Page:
The Opposite Of Homeless (II)

24 Sep

(This is a continuous work of fiction continued from this link, posted previously)

James selects an omelette pan and a hard rubber spatula, then pauses to admire the label of a bottle of extra virgin olive oil before pouring a little into the pan. 

He pokes at the sausage links in the other skillet and says, “I went back to the library that night, and slept in the mulch again behind some shrubs along the wall.  That time I heard people hanging around, sounded like crackheads, and then a cop ran them off.  I stayed hidden and he went away, but I was in bad shape the next morning.  Kind of starting to lose it all ready.”

Rose knows how the walls and the ceiling – any walls and ceiling – can seem like the walls of her skull when they’re gone.  Out there in the cold without them, sanity scatters like mist in a hard wind. 

“I know,” she says quietly, still hugging her knees.

He takes a few moments to collect himself, so she watches him with her dark eyes, as he cracks eggs and moves the onions around.  He gets out the orange juice and the milk and pours two small glasses of each, and finally says, “I went to the same house at about the same time the next day, and there was the same Dodge Charger in the driveway with the state university parking stickers.  I walked around for a half hour and when I got back, it was gone.  It was about one o’clock in the afternoon.”

“So I said to myself, screw it, and I went inside.  I walked right up the walk, and bent down like she did and picked up a few rocks, and there it was.  A shiny key to the front door.”

The scent draws Rose from her chair, and she glances out the back door before stepping out of her sandals again and trotting up to the counter.  James is making toast now, a single slice each.

“So you just went inside?”

“Walked in like I owned the place.  There was some mail on a table by the front door, so I grabbed some of it and saw the last name and yelled ‘Mrs. Anderson!’ a couple of times.  Whatever the name was, I can’t remember.  Nobody answered, so I closed the door behind me.”

Rose wrinkles her nose but it’s hard to keep it that way, with the breakfast shaping up in front of her.  She says, “I don’t like trying to sell the stuff.  Stolen stuff.  I guess I don’t mind taking it.  It’s just that then you have to walk around with it and later at the pawn shops, the first thing they think is that you stole the stuff.”

“That’s true.”

“You have to switch shops, and carry this stolen crap all over town.”

“I know but Rose, that’s not what I’m saying.  You have to think more like a fox and a hen house.  Sure you can run in there and kill all the chickens, get chased all over the countryside by farmers with rifles.”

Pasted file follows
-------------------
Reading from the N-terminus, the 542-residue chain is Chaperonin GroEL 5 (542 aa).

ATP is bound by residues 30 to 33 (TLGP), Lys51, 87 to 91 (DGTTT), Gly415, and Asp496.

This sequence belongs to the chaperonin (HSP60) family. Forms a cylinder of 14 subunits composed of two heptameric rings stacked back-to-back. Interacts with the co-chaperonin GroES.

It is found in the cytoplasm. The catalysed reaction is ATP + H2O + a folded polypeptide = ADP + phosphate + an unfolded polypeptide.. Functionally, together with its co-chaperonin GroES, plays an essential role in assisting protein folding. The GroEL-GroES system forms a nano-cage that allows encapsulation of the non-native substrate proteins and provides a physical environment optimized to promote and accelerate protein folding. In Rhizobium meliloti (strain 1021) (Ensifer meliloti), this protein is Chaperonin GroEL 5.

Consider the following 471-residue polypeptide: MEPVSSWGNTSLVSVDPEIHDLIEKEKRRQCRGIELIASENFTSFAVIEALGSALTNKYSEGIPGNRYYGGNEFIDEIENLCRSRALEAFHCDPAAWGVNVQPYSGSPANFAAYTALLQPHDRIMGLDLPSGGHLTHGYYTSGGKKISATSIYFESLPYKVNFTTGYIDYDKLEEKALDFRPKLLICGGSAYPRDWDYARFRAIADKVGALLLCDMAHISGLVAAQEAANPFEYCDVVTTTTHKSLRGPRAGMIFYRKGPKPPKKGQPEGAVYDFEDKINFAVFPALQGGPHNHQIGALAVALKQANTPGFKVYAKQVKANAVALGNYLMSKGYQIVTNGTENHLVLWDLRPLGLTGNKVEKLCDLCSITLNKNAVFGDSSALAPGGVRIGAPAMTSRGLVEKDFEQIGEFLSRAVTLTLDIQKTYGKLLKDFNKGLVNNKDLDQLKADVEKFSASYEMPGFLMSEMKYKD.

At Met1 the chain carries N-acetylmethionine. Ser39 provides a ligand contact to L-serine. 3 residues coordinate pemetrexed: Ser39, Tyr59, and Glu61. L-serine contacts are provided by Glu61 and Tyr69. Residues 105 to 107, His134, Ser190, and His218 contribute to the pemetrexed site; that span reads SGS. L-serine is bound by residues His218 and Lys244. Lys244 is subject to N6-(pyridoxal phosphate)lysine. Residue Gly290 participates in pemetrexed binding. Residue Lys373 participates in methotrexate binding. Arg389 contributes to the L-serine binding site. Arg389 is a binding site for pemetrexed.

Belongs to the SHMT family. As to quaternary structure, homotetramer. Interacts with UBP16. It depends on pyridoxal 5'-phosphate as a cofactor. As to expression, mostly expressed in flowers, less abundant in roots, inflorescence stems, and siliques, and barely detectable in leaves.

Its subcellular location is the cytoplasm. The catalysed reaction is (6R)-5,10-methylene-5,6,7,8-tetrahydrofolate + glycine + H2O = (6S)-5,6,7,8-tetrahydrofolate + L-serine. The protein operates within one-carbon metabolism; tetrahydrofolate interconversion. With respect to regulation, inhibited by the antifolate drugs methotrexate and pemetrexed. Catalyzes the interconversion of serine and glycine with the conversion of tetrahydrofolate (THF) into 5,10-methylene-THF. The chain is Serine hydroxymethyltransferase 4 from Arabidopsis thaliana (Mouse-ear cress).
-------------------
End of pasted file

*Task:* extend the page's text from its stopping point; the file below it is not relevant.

“Mmmm.  That looks good.”

He puts a plate in front of her with sausage and onions and green peppers on it, then pushes some scrambled eggs on top of it right out of the omelette pan.  “Or you sneak into the hen house every couple of nights, and just take a few eggs.  Give yourself a fish or teach yourself to fish.”

“This looks amazing.  Didn’t the Andersons have a security system?”

“I’m getting good at it making breakfast.  Yes, they did, it just wasn’t on.  I’ve found that at least half of people with security systems routinely do not turn them on.  You know what else they do?  They write the code on a piece of paper and put it on the fridge or something.  That’s where I found this one – it was too funny.”

“They wrote it on the refrigerator?”

“I guess the college daughter was always leaving without turning it on, like she did that day.  So there was a big note on the white board attached to the fridge, said, ‘Lindsey – be sure and turn on the security system!  7718!  Erase this board!'”

“No way.”

“Oh, yes.  So I stood there looking at it and I realized that as long as no one saw me here, I could come back anytime I wanted to.”

Rose starts making faces as she chews, muttering, “Oh my god, oh my god, oh my god.  This is so good.”  She taps his plate with her fork, making him jump a little and says, “As long as they keep leaving that key out.”

“Well, I started wondering how long I had before they’d be back, so I thought about it for a minute and then I went and found the phone lying on the arm of a couch in the living room.  I picked it up and scrolled through the menu until I pulled up a list of outgoing calls.”

“What would that tell you?”

“No outgoing calls between one and five for the last week – as far back as the outgoing call log went.  Some pictures on the mantle showed a high school kid maybe a year younger than me in a basketball jersey, so he was probably at practice after school.  And the mom and dad were both so white and serious and normal-looking – it made sense that they wouldn’t walk in the door before five or six.”

(To be continued…)


Posted by on September 24, 2010 in Fiction


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12 responses to “The Opposite Of Homeless (II)

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